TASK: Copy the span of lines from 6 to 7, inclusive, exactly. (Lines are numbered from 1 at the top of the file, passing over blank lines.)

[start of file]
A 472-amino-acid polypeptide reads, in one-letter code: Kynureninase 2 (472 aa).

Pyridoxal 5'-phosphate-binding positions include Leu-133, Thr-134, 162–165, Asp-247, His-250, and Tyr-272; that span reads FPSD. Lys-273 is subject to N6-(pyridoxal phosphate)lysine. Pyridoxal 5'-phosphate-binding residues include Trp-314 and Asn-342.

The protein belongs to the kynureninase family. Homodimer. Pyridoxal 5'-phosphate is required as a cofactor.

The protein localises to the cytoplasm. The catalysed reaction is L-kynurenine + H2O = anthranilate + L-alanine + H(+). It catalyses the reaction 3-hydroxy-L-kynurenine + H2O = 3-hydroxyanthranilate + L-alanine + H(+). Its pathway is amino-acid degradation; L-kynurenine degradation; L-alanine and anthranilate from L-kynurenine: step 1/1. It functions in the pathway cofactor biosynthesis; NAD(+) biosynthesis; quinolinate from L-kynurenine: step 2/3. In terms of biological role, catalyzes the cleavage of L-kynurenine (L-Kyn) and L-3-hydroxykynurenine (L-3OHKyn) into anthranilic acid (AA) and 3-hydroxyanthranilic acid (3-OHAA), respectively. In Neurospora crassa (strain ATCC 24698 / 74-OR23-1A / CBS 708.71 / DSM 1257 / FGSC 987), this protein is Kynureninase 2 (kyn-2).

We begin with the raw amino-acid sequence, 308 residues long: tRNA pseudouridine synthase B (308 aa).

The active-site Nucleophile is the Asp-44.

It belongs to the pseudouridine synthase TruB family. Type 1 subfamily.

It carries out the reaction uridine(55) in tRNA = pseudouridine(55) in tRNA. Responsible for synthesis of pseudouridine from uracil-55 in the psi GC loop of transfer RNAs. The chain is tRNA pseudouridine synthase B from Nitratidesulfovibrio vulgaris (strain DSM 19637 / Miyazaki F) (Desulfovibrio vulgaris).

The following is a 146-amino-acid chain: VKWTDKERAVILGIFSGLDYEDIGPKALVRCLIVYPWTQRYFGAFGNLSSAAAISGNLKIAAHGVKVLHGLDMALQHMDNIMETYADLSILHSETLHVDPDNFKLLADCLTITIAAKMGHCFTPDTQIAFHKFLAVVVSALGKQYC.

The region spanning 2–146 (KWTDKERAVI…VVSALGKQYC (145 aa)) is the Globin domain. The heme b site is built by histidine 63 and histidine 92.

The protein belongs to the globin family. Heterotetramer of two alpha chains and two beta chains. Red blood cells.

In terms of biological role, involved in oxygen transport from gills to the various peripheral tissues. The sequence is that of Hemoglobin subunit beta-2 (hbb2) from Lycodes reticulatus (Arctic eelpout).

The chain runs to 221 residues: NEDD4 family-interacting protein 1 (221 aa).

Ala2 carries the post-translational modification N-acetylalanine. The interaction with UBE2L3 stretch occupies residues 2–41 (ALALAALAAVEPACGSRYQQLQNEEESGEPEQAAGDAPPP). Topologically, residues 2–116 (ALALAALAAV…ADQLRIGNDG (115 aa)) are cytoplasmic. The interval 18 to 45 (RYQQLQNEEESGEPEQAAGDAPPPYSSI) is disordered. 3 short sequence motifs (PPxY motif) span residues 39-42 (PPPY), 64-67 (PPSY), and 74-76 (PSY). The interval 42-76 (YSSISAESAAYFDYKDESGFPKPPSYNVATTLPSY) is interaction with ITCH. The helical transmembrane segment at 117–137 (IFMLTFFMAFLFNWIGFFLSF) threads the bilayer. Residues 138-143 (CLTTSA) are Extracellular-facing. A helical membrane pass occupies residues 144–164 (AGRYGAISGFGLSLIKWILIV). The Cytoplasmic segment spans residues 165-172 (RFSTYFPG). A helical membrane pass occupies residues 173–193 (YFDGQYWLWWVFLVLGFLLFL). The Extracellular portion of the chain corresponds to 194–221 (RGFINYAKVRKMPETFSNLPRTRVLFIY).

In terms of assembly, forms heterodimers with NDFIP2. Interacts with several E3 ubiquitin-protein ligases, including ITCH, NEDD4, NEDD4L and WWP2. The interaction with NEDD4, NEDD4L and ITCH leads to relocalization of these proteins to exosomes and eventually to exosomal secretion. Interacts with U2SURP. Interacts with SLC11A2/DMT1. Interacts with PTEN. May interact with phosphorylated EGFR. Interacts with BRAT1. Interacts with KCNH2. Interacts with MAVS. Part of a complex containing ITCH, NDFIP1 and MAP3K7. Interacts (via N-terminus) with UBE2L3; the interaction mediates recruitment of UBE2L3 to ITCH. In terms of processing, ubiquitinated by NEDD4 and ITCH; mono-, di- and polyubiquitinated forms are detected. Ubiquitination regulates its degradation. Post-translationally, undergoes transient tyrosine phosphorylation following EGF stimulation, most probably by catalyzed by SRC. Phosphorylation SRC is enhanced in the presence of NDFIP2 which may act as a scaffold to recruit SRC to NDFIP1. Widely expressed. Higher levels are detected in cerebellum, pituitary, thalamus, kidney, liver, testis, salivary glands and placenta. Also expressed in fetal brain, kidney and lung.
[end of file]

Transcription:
The active-site Nucleophile is the Asp-44.

It belongs to the pseudouridine synthase TruB family. Type 1 subfamily.